CEO Confidential

Product Problems: How Great CEOs Demonstrate Accountability

Importance of Accountability

As a CEO, it’s one of the worst types of news you can hear: your product failed and someone was harmed – and worse yet, it wasn’t a one-time event. Rather, you’ve produced and sold countless flawed products. Who can you blame but yourself?

Acknowledging your responsibilities to your business, employees, and customers is the act of an honorable leader, but we commonly see high-level executives looking to shift the blame for business mistakes onto lower ranking individuals. They have the power and they see a way out. It’s an unethical road, but it’s one many people choose.

When faced with a defective product and a significant recall, CEOs have the chance to demonstrate leadership and accountability to their employees and contribute to a culture or responsibility in the workplace. Though we would all prefer not to be faced with such a situation, when a product defect comes to your attention, the onus is on you to demonstrate the right response.

Go Public

The first thing a CEO needs to do when a product defect comes to their attention is determine how much employees and the public already know, and how to enter into that conversation. Often this means calling a company-wide meeting and really listening to what people say. You need to create a space for conversation where you as listen at least twice as much as you speak. Employees closer to the production end frequently know the most about product flaws, but due to lack of direct contact with leadership, these concerns were never addressed.

After talking to your employees, prepare to go fully public about the problem by writing a statement or press release. Individuals may have already filed a defective product lawsuit and you should make clear in your statement that you are ready to do everything possible to make things right with those who have been harmed. This is accountability at it’s most raw and difficult – but also at it’s most vital.

Seek the Source, But Don’t Lay Blame

Once you’ve publically addressed the issues arising from a product defect and issued a recall, it’s time to look within the structure of your company for the source of the problem. This is a complicated process because you want to prevent the same mistake from being made again, but you don’t want to go around issuing blame and firing people. Product quality is your responsibility, even if you know very little about day-to-day development and manufacturing.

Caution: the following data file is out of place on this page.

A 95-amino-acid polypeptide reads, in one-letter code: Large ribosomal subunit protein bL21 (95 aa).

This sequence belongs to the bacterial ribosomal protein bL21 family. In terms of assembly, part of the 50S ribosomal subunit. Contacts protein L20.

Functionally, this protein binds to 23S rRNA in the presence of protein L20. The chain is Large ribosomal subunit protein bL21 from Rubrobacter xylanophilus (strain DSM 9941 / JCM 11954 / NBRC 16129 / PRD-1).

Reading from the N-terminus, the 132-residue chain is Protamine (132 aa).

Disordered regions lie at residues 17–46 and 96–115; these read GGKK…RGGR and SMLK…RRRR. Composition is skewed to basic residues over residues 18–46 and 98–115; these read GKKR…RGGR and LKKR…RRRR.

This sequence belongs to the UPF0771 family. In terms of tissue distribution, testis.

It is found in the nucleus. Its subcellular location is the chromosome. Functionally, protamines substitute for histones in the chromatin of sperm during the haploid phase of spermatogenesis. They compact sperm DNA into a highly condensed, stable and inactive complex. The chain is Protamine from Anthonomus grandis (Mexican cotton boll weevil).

Remember, if you want to take responsibility for your vision when it succeeds, you also need to own it when it fails.

Collaborate with Retailers

When you make and sell a defective product, the scope of the harm can be extensive. Included in that loop are the retailers who sell your product or businesses that use it in daily operations. Big companies like Amazon are unlikely to take the hit for stocking a defective item – it’s a faceless entity – but some small retailers may need help managing returns and stocking issues.

Small retailers know that your company, as the manufacturer, faces the brunt of the backlash when a product is recalled, so they will be surprised and appreciative when you offer to help them navigate the situation. This demonstrates to retailers that your company remains one that they want to do business with, modeling corporate responsibility in action for your employees.

As President Truman’s famous desk signed declared, “The Buck Stops Here.” As a CEO, you need to live by this motto, and by doing so help your employees at every level own their role within the company. It’s only when we readily act in the spirit of accountability that we build a strong business at every level.

Leave a Reply

Follow us on Facebook, Twitter, Instagram, and Linkedin to never miss an update from the CEOWORLD magazine.
Larry Alton
Larry Alton is an independent business consultant specializing in social media trends, business, and entrepreneurship. He is a professional blogger, writer and researcher who contributes to a number of reputable online media outlets and news sources.Currently, Larry writes for Entrepreneur, Social Media Week, CEOWORLD Magazine and the HuffingtonPost among others.
Share via